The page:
The State of the Industry: Data Centers

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The first six months of 2018 revealed strong fundamentals and insatiable demand for data center space across regions. Data centers continue to be redefined as software-driven connectivity and blockchain are adopted. Providers are strategizing their offerings to meet the growing need for long-term flexibility, while providing the space and power needed from large users.

Five trends have emerged that you should watch for in the data center industry.

  1. Data center REITs, on the road to recovery
    After a rough few months to start off 2018, the stock prices of Equinox, CoreSite, CyrusOne, Digital Realty and other data center REITs have begun their trek back, with all either past or near 2018 stock starts. Based on H1 2018 stock activity and general industry growth due to accelerated demand by cloud users, data centers are poised for a strong second half of 2018 and long-term growth.
  2. NAREIT in review
    NAREIT’s June Investor Forum in New York remained positive in the face of larger concerns about the economy and overall geopolitical spectrum. Steady leasing momentum through the first half of the year delivered confidence for the group. In addition, continued interest in data centers for investment has boosted confidence. Compounded with robust demand across the globe, the sector will continue to outperform.
  3. SD-WAN redefining data center connectivity
    SD-WAN, or software-defined wide area network, is redefining connectivity by substituting the hardware-driven approach with a software-driven approach. SD-WAN improves efficiency and performance using its centralized management. SD-WAN’s market share is expected to increase over the next five years as cloud technology expands.Moving forward, clients are making networks more flexible and less expensive. Because of its cost-effectiveness, SD-WAN is broadly changing existing networks set up today in the data center. There will be investments and significant savings achieved, driving better communications and switching. As a result, this will potentially change the entire network landscape.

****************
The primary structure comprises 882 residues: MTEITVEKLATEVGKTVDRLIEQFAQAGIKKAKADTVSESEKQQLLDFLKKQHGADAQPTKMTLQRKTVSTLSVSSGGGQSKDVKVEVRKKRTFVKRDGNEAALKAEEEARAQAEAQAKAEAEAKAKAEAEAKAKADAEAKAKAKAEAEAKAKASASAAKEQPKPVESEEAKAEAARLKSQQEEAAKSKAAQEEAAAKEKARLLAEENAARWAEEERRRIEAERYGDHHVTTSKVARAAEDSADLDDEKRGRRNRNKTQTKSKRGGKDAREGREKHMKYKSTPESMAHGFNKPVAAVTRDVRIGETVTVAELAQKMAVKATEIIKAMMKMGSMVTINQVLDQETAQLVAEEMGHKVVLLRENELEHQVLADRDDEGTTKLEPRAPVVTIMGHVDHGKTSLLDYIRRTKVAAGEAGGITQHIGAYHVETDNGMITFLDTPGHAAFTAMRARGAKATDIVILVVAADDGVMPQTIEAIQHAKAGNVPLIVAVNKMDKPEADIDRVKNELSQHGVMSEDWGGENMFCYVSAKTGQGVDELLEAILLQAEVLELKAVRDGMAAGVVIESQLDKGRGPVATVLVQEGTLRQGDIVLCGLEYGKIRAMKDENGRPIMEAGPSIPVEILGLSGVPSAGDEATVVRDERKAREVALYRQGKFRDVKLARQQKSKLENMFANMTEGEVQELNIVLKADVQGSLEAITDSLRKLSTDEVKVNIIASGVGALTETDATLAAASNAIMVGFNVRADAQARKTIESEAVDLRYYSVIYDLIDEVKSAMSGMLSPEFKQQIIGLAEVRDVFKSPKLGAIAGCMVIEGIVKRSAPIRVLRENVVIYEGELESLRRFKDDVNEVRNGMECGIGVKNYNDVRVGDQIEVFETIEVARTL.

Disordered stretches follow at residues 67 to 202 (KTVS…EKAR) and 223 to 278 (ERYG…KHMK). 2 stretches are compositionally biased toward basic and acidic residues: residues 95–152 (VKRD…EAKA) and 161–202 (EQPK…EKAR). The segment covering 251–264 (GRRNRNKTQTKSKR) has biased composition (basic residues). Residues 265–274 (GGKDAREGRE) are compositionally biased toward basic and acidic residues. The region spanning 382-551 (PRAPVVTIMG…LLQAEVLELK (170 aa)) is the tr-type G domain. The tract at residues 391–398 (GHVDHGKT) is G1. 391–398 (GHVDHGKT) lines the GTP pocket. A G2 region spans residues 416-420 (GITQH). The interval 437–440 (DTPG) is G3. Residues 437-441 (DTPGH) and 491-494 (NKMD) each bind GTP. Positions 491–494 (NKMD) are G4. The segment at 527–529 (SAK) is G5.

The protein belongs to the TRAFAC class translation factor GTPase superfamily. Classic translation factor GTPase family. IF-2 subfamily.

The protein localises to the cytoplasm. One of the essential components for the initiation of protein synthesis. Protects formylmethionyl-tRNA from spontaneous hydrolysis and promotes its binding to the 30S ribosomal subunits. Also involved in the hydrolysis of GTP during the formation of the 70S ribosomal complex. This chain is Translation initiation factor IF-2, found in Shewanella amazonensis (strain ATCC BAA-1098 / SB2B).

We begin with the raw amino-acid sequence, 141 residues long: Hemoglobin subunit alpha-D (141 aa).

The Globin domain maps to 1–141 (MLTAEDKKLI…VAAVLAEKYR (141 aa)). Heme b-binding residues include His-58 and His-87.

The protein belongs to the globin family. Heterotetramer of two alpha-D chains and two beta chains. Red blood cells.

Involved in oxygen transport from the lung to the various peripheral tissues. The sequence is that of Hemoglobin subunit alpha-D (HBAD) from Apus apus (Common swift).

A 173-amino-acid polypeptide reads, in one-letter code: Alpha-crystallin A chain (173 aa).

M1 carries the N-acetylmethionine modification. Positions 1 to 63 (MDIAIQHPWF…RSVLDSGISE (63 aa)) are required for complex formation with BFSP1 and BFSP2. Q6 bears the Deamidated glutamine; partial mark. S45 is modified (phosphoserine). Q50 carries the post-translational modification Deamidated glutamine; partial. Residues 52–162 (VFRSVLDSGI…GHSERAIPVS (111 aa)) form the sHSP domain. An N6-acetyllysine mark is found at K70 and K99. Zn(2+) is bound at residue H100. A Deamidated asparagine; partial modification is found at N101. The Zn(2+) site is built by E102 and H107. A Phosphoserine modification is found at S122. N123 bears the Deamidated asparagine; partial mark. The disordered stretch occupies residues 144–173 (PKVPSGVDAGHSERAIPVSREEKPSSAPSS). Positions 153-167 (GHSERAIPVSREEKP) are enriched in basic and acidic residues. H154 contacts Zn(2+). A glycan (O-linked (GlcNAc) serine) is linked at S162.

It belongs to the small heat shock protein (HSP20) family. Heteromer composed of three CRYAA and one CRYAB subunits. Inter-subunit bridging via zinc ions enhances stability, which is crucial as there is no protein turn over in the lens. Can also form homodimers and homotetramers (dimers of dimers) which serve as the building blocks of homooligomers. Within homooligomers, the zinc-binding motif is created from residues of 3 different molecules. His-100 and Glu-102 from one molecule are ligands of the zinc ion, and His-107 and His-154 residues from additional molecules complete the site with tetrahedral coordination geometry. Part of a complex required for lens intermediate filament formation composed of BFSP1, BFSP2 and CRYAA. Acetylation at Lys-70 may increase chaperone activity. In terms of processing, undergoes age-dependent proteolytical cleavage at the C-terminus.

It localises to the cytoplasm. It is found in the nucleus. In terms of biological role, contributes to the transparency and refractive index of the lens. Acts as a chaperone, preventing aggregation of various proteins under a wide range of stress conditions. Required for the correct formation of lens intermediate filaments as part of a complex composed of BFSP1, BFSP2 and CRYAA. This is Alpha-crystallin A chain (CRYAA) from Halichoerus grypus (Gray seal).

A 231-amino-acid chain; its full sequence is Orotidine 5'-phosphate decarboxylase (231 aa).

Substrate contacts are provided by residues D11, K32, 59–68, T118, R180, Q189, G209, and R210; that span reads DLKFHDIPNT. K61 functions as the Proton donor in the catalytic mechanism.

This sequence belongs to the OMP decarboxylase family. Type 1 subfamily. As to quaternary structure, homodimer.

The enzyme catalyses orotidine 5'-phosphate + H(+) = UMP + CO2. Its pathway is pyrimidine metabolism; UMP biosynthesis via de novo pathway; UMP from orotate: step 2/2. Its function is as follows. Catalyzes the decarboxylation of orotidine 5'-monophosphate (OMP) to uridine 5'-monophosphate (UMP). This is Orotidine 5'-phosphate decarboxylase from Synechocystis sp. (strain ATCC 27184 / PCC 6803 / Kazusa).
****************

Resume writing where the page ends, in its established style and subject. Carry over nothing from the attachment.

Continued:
4. Blockchain continues to be more than just hype
    As the popularity and general acceptance of blockchain continues to grow, more data and bigger data is being processed, driving continued demand for data center capacity. New companies that are popping up to service the blockchain industry are also driving increased demand across the U.S. While there is still some uncertainty surrounding its applicability, new demand shows that companies are attracted to its security and processing. The technology behind blockchain is attractive to many different verticals and has the potential to significantly change how transactions and data are shared and organized.
  5. Data center contracts modernizing, driven by changing user needs
    Large lease deals from five to ten years ago are starting to roll. The data center industry of today is different; applications have been virtualized, the cloud is an enterprise strategy, and flexibility and access to capacity has changed. Expect renewals, new leases and new service agreements to continually evolve and restructure to better fit how players today do business.

So far in 2018, we’ve seen an incredible amount of traction in the data center industry, even amid shifting fundamentals of the business. Blockchain continues to gain both global and business adoption as industries from healthcare and finance to real estate and automotive begin to experiment with the powerful platform. As a growing number of companies leverage blockchain, data centers will also continue to see growing demand from the technology as more and more data is being ground by more and more users.

Learn more about what’s going on in the data center industry. Download our 2018 H1 Data Center Outlook.

About the author

Mark Bauer is a Managing Director and Co-Leader with JLL’s global Data Center Solutions group that focuses on global representation providing real estate planning and execution of mission-critical data center relocations and expansions.